27 February 2015

Eat like a Gannet

Along with all of the useful data coming into the Demography Team from the Nest Record and Ringing schemes, we also get some interesting or unusual reports. Our latest recovery from Dr Kees Camphuysen, Senior Scientist and Marine Ornithologist at the Nederlands Instituut voor Zeeonderzoek, is one of these:

"I was demonstrating a post mortem for Ecomare animal care staff tonight on an unringed juvenile female Gannet. It was originally found fresh dead on a beach on Texel, The Netherlands, in 2013 but was frozen to keep it in a fresh state until the post mortem."

Juvenile Gannet during post mortem - Dr Kees Camphuysen

"It was severely emaciated but this was not unusual of young Gannets at this time of year but I could feel a very lean and stiff "fish" in the stomach. It was not a fish however. It was a wing...a bird wing, heavily digested and the primary shafts suggested the bird was reasonably large. To my utter surprise, in the muddy blackish, digested remains was....a ring!!!"

The ring was put on a Fulmar chick on 4 August 2013 on Swona, Orkney by the Orkney Ringing Group. Considering this bird was found on 18 October 2013, this chick didn't survive very long. Kees and his colleagues believe the chick may have been eaten by a large fish, possibly a Cod, which was then caught by fishermen, gutted and the offal (including the remains of the Fulmar!) eaten by the Gannet. We will never know for sure what happened but it is very interesting nevertheless.

The contents of the Gannet including blackened feathers and ring - Dr Kees Camphuysen

19 February 2015

Happening in a box near you

National Nest Box Week kicks off every year on Valentine’s Day. It’s a week where the BTO encourage members of the public to put up nest boxes in their gardens. Our garden birds are just starting to prospect nesting sites in preparation for the approaching spring, so the sooner you can get a box up the better, whether you build it yourself or buy it from the garden centre.

Great Tit - David Waistell

There are increasing concerns that the availability of suitable nesting cavities is falling as old trees are felled and houses are repaired, so erecting a box could make a real difference to a pair of birds in your garden. However, the real conservation value of erecting a box is the opportunity it provides to safely record the progress of the nesting attempt, looking inside at intervals to count the number of eggs and chicks and submitting data to one of the BTO’s nest monitoring schemes. The benefits of your monitoring efforts will be felt well beyond the confines of your garden, benefiting national bird populations by helping conservationists to understand the impacts of climate change and urbanisation on the number of young reared and therefore, ultimately, on population trends.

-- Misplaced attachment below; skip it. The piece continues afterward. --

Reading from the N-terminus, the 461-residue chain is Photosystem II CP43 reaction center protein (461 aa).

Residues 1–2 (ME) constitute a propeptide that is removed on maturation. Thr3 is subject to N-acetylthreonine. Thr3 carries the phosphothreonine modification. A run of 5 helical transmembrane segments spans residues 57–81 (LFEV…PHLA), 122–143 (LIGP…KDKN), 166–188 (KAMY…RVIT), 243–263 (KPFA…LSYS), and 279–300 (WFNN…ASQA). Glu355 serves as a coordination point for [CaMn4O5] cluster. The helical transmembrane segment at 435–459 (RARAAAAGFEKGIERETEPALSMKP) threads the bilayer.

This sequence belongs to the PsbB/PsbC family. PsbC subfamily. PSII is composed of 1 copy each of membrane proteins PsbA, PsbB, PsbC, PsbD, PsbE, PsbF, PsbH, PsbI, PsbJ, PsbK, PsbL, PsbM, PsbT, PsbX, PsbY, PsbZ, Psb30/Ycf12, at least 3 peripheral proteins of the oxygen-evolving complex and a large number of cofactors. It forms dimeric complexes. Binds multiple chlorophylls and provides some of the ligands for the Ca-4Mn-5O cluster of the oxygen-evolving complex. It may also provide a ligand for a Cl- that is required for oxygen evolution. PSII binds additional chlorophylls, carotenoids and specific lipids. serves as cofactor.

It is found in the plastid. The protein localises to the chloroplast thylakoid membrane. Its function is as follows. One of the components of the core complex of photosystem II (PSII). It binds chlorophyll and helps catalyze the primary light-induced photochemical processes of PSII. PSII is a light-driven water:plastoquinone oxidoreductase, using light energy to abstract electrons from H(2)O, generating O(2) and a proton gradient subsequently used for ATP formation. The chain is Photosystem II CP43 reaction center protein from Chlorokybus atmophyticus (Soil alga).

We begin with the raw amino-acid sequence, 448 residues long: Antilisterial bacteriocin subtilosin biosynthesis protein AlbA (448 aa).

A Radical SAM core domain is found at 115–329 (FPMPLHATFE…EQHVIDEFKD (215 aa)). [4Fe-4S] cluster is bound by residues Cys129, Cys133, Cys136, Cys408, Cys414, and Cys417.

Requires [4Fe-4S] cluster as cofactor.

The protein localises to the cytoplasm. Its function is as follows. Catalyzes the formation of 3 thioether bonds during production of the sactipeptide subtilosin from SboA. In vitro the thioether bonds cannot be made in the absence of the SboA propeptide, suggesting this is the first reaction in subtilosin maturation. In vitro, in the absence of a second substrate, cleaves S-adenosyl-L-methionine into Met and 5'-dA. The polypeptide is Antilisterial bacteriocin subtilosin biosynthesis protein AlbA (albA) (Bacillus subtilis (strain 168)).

Blue Tit nest - Hazel Evans

Nest Box Challenge  (NBC) is an on-line monitoring survey focussed on gardens, with the ability to record data on both box-nesting birds, such as Blue Tits, and open-nesting species, such as Blackbirds and Woodpigeons.  The Nest Record Scheme (NRS) collects more detailed data on all nesting species across a wide variety of habitats. People are understandably wary of approaching nests, but there is a very large body of research showing that the contents can be examined without a negative impact on the outcome of the attempt, as long as the guidelines set out in our NRS Code of Conduct are followed.

The number of people nest recording in the UK has never been higher, with almost 1,000 volunteers monitoring over 45,000 nesting attempts in 2014 alone through NBC and NRS. The Nest Record Scheme is now in its 76th year and in that time over 1.35 million nest records from 232 different species have been sent in, creating an invaluable and unique record of the UK’s breeding birds. These data are used to generate annual trends in laying dates, the number of eggs produced and the number of chicks reared, which are published each year in the BTO’s BirdTrends report. By analysing nesting data in conjunction with survival data generated by bird ringing, we can assess the contribution that changes in the number of fledglings produced makes to national population trends.

Blue Tit fledgling - Tommy Holden

By far the most common inhabitants of our garden nest boxes are Blue Tits and Great Tits. They have adapted so well to living in our man-made constructions that we receive thousands of records every year; so do we really need any more? The answer is a resounding ‘Yes’, as the better the coverage, the more we can explore the degree to which birds responses to changes in the environment vary between regions and habitats. Your help is vital in continuing to build on this amazing dataset, so why not make 2015 the year you start monitoring nests?

By Hazel Evans, Nest Record Scheme secretary

14 February 2015

The return of the Waxwing!

Ringer Peter Alker from Orrell, Greater Manchester, recently got in touch with the 'Demog Blog' team with some rather interesting news:

"It is many a birder’s dream to have a Waxwing visit their garden and that dream came true for me in February 2013, when one started feeding on apples I had put out for thrushes and wintering Blackcaps. One was soon joined by another, and the number steadily grew, peaking in mid-April with 220 birds chomping their way through 25 kilos of apples each day! Some birds stayed well into spring and the last three were seen on 8th May, by which time I had caught 265 birds, nine of which had been ringed elsewhere in the UK or abroad.